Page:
The Problem with Probability

This entry is part 3 of 8 in the series Risk Assessment

Risk Factors


There are two key factors that need to be under­stood when assess­ing risk: Severity and Probability (or Likelihood). Sometimes the term ‘con­sequence’ is used instead of ‘sever­ity’, and in the case of machinery risk assess­ment, they can be con­sidered to be syn­onyms.  Severity seems to be fairly well under­stood — most people can fairly eas­ily ima­gine what reach­ing into a spin­ning blade might do to the hand doing the reach­ing. There is a prob­lem that arises when there is an insuf­fi­cient under­stand­ing of the haz­ard, but that’s the sub­ject for anoth­er post.


Probability or like­li­hood is used to describe the chance that an injury or a haz­ard­ous situ­ation will occur. Probability is used when numer­ic data is avail­able and prob­ab­il­ity can be cal­cu­lated, while like­li­hood is used when the assess­ment is sub­ject­ive. The prob­ab­il­ity factor is often broken down fur­ther into three sub-​factors as seen in Figure 3 below [1]:

There is No Reality, only Perception…

Whether you use prob­ab­il­ity or like­li­hood in your assess­ment, there is a fun­da­ment­al prob­lem with people’s per­cep­tion of these factors. People have a dif­fi­cult time appre­ci­at­ing the mean­ing of prob­a­bil­ity. Probability is a key fac­tor in deter­min­ing the degree of risk from any haz­ard, yet when fig­ures like “1 in 1000” or “1 x 10–5 occur­rences per year” are dis­cussed, it’s hard for peo­ple to truly grasp what these num­bers mean. When prob­a­bil­ity is dis­cussed as a rate, a fig­ure like “1 x 10–5 occur­rences per year” can make the chance of an occur­rence seem incon­ceiv­ably dis­tant, and there­fore less of a con­cern. Likewise, when more sub­jec­tive scales are used it can be dif­fi­cult to really under­stand what “likely” or “rarely” actu­ally mean. Consequently, even in cases where the sever­ity may be very high, the risk related to a par­tic­u­lar haz­ard may be neg­lected if the prob­a­bil­ity is deemed low.

To see the oth­er side, con­sider people’s atti­tude when it comes to win­ning a lot­tery. Most people will agree that “Someone will win” and the infin­ites­im­al prob­ab­il­ity of win­ning is seen as sig­ni­fic­ant.  The same odds giv­en in rela­tion­ship to a neg­at­ive risk might be seen as ‘infin­ites­im­ally small’, and there­fore negligible.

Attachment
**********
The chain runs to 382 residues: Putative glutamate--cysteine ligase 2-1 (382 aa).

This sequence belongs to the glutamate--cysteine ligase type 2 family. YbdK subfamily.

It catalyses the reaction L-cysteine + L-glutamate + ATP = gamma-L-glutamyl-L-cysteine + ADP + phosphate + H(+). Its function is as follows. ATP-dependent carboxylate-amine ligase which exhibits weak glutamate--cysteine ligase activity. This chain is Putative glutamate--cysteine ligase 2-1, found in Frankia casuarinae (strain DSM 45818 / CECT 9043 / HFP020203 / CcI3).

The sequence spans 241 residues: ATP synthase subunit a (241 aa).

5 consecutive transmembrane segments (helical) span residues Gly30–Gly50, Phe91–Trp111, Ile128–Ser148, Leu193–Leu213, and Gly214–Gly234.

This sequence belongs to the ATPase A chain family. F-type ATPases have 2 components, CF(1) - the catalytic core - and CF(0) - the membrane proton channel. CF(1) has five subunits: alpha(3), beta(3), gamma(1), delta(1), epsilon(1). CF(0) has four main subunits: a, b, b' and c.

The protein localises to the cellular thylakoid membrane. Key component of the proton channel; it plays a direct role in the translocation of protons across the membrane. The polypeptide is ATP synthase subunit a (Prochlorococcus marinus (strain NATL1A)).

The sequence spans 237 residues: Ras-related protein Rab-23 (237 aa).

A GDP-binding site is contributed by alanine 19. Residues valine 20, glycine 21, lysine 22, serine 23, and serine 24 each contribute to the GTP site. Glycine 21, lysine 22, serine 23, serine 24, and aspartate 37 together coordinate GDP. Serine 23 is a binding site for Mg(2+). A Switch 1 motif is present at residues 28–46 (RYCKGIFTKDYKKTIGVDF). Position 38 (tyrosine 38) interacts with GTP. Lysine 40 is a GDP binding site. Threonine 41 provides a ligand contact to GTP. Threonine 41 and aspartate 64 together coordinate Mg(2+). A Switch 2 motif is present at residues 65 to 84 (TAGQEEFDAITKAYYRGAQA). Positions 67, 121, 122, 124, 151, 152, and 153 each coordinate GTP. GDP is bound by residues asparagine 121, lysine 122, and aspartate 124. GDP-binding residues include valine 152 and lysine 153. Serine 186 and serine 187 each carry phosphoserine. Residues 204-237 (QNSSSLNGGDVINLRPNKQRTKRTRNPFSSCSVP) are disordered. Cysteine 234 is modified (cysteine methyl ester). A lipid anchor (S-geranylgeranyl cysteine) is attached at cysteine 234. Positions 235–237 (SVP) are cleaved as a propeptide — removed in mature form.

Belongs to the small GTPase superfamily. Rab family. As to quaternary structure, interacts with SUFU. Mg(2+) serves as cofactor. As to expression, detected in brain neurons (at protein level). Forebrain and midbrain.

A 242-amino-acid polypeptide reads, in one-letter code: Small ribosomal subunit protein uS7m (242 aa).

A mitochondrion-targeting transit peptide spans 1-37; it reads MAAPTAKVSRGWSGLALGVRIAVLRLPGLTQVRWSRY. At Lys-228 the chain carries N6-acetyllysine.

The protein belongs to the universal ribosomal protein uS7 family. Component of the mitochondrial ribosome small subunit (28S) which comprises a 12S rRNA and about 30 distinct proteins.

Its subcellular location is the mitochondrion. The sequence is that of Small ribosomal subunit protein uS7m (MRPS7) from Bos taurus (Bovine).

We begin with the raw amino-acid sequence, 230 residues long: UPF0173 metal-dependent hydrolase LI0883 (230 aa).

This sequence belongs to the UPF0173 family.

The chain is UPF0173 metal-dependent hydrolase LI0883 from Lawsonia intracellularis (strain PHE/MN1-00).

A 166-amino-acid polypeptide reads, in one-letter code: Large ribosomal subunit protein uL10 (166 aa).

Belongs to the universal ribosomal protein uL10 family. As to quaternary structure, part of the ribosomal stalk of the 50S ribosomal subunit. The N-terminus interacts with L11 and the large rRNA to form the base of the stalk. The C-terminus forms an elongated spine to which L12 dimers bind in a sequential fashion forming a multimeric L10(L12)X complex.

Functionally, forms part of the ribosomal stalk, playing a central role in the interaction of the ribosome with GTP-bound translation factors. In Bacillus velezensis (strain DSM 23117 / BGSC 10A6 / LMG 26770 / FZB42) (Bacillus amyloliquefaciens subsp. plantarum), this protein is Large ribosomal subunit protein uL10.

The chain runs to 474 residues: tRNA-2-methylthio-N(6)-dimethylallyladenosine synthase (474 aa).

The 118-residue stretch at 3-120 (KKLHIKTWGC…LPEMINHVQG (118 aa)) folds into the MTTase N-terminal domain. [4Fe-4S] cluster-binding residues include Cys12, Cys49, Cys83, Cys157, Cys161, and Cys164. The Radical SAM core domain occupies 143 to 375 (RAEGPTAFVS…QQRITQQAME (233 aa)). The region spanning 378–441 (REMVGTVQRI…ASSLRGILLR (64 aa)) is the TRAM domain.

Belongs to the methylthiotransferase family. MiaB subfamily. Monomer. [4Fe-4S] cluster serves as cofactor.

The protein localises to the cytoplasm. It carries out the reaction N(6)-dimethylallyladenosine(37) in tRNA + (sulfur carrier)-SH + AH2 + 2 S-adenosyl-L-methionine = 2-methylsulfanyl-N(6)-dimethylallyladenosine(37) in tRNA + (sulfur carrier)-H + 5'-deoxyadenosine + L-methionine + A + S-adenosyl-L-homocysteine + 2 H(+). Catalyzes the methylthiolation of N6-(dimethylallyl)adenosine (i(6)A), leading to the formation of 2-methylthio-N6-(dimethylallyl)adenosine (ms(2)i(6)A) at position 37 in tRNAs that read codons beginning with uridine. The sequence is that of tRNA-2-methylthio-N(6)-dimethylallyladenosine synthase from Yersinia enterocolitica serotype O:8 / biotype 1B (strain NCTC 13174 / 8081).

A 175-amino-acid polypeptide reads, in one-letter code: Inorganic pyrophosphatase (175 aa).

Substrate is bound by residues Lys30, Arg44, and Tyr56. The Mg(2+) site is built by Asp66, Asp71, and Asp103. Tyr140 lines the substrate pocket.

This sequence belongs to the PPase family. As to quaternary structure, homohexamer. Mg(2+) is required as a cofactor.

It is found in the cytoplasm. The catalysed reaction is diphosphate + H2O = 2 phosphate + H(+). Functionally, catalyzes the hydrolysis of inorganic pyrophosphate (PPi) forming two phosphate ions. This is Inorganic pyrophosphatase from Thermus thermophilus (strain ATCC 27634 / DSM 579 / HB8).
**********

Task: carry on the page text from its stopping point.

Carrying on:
For example, con­sider the decisions made by the Tokyo Electric Power Corporation (TEPCO) when they con­struc­ted the Fukushima Dai Ichi nuc­le­ar power plant. TEPCO engin­eers and sci­ent­ists assessed the site in the 1960’s and decided that a 10 meter tsunami was a real­ist­ic pos­sib­il­ity at the site. They decided to build the react­ors, tur­bines and backup gen­er­at­ors 10 meters above the sur­round­ing sea level, then loc­ated the sys­tem crit­ic­al con­dens­ers in the sea­ward yard of the plant at a level below 10 meters. To pro­tect that crit­ic­al equip­ment they built a 5.7 meter high sea­wall, almost 50% short­er than the pre­dicted height for a tsunami! While I don’t know what rationale they used to sup­port this design decision, it is clear that the plant would have taken sig­ni­fic­ant dam­age from even a rel­at­ively mild tsunami. The 11-​Mar-​11 tsunami topped the highest pre­dic­tion by nearly 5 meters, res­ult­ing in a Level 7 nuc­le­ar acci­dent and dec­ades for recov­ery. TEPCO exec­ut­ives have repeatedly stated that the con­di­tions lead­ing to the acci­dent were “incon­ceiv­able”, and yet redund­ancy was built into the sys­tems for just this type of event, and some plan­ning for tsunami effects were put into the design. Clearly was neither unima­gin­able or incon­ceiv­able, just underestimated.

Risk Perception

So why is it that tiny odds are seen as an accept­able risk and even a reas­on­able like­li­hood in one case, and a neg­li­gible chance in the oth­er, par­tic­u­larly when the ignored case is the one that will have a sig­ni­fic­ant neg­at­ive outcome?
According to an art­icle in Wikipedia [2], there are three main schools of thought when it comes to under­stand­ing risk per­cep­tion: psy­cho­lo­gic­al, soci­olo­gic­al and inter­dis­cip­lin­ary. In a key early paper writ­ten in 1969 by Chauncy Starr [3], it was dis­covered that people would accept vol­un­tary risks 1000 times great­er than invol­un­tary risks. Later research has chal­lenged these find­ings, show­ing the gap between vol­un­tary and invol­un­tary to be much nar­row­er than Starr found.
Early psy­cho­met­ric research by Kahneman and Tversky, showed that people use a num­ber of heur­ist­ics to eval­u­ate inform­a­tion. These heur­ist­ics included:
  • Representativeness;
  • Availability;
  • Anchoring and Adjustment;
  • Asymmetry; and
  • Threshold effects.